World’s First Painting with DNA Code

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Two Lithuanian geneticists, Lukas Žemaitis and Ignas Galminas have collaborated with artist Tadas Sokolovas to create the world’s first painting using DNA insertion. The painting named DNA Painting No. 1, depicting one of Lithuania’s most famous artists, Mikalojus Konstantinas Čiurlionis, was unveiled at the Center for Civil Education on July 6.

Invited by geneticists to collaborate, Sokolovas agreed to paint the first painting with a DNA code. The Pop Art artist says he chose the image of Čiurlionis because he was unique like the painting. “When a painting has its own DNA, it becomes impossible to copy it. This is the only painting in the world with this technology,” Sokolovas told LRT TV.

“The DNA itself contains information. This means the 196 paintings by Čiurlionis are […] encoded in DNA, and the DNA itself is mixed into the components of the painting,” he added.

The idea is the brainchild of two geneticists, Žemaitis and Galminas, who borrowed it from nature.

“Nature stores information in the form of DNA in every living organism, so digital information can be stored in the same way. A computer has a language of ones and zeros, and nature has four molecules, four letters of DNA. You transfer the same principle to DNA and make an artificial DNA molecule, which, when scanned, can be converted back into computer code,” Žemaitis explains, adding that one gram of DNA can contain a billion terabytes of information.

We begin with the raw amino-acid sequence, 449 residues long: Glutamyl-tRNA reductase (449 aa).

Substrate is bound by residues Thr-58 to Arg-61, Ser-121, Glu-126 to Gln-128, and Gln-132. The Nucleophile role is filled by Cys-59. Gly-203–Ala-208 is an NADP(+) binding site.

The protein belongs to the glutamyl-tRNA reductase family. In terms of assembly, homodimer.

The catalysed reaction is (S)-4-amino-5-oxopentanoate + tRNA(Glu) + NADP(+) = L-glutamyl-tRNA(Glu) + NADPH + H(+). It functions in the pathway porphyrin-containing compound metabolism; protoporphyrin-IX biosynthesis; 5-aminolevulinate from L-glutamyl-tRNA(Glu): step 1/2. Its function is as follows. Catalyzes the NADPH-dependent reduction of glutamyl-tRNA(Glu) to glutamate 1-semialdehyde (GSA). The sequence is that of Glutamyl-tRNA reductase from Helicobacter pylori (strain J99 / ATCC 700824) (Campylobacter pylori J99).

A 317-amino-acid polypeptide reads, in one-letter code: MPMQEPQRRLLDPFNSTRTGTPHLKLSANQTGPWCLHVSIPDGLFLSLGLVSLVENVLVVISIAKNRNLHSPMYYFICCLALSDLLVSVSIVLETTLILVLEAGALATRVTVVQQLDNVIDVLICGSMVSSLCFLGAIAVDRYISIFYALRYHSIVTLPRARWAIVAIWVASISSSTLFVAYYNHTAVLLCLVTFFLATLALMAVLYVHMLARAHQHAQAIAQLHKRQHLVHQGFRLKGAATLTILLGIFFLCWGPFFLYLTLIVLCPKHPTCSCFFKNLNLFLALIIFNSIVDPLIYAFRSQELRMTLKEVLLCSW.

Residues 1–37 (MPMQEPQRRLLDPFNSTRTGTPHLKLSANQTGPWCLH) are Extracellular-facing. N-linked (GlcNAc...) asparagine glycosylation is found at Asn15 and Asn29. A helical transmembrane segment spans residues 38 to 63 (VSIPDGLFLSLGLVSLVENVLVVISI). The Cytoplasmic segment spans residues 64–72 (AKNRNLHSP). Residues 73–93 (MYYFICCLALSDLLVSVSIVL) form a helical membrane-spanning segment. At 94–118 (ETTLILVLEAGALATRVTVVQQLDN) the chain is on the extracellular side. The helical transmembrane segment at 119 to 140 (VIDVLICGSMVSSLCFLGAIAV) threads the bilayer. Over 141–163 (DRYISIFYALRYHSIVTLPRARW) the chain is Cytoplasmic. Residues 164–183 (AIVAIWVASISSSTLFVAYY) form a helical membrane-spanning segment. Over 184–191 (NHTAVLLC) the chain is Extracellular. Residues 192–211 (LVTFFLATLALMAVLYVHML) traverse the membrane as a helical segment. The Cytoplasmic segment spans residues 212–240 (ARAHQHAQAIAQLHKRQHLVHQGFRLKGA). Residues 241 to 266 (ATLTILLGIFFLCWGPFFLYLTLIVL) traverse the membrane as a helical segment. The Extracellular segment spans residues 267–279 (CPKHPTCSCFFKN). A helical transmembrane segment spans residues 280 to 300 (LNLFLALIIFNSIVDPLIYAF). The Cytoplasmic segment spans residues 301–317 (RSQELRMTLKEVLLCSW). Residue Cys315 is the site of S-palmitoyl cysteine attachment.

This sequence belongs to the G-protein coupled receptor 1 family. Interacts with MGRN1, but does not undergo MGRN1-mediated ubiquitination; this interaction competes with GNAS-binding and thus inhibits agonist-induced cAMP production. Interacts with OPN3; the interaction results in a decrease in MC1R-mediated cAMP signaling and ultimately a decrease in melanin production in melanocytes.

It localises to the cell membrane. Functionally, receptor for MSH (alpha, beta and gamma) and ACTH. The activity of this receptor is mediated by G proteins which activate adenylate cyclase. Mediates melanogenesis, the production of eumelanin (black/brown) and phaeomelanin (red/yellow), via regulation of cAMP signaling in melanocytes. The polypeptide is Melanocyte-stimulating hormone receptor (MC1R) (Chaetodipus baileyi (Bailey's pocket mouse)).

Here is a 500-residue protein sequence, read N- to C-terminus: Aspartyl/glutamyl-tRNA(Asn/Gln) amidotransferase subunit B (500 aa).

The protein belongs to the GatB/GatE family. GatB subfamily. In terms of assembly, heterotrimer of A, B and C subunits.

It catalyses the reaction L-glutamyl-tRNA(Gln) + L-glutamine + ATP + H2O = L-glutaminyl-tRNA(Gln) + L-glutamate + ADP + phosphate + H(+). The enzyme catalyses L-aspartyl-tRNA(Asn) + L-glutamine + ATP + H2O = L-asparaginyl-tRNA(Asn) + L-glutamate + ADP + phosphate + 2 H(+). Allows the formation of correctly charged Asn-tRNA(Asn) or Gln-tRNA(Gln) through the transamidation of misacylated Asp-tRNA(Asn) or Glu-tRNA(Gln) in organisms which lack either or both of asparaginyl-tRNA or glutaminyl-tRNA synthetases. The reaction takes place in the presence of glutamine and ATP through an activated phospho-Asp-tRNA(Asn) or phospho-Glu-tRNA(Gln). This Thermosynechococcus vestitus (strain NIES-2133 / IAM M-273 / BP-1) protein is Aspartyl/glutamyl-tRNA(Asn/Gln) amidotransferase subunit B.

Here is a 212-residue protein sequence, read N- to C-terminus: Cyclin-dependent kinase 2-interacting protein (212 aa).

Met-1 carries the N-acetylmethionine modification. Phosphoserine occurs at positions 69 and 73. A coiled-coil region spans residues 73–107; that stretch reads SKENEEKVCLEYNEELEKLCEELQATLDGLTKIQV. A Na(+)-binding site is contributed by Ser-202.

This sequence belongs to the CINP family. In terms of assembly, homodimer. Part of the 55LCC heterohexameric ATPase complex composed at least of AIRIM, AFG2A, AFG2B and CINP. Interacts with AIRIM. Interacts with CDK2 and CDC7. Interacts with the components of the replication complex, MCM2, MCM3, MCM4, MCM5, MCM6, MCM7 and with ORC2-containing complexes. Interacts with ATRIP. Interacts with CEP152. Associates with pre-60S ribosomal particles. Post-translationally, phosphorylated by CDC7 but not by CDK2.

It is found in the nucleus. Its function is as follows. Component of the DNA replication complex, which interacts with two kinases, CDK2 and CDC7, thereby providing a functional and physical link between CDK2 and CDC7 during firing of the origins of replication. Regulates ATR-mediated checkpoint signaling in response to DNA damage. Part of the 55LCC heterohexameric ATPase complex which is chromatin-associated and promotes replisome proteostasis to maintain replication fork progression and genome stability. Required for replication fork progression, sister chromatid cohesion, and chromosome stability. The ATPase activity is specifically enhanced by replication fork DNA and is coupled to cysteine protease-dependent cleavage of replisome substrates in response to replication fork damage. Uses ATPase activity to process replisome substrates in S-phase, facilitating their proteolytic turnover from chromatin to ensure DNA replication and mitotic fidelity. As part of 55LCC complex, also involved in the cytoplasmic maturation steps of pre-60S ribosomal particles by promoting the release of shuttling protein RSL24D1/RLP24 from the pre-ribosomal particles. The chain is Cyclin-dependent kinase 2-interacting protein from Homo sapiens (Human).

The developers of the technology say they wanted to use the language of art to present the progress and potential of genetic science to the public in a way that they could understand.

The artwork’s canvas is covered with over 30 different layers of acrylic and lacquer paint, overlapping to create a colourful graffiti-style full of inscriptions and symbols.

Last year, Žemaitis and Galminas also wrote Lithuania’s national anthem into a DNA molecule. The anthem is also integrated into the new painting, encoded in the paint of the record player featured in the painting. The DNA-written information can be read using special technology.

Tadas Sokolovas describes himself as a process-driven, popart artist. “My works tap into our primordial desire for chaos and harmony, mess and elegance. Paintings are born in a labor-intensive process of painting, drawing, scraping, destroying and repainting. I create abstracted, layered elegance of symbols, comics, cartoons, styles, writings, graffiti, icons, scribbles, paintings and forms that emerge organically into a portrait or figure.”

He is currently based in Kaunas, Lithuania, where he sudied Arts, Multimedia, and Design. He participated in residencies in Turkey, Cyprus, and Hong Kong and has had several solo exhibitions in Kaunas and Vilnius.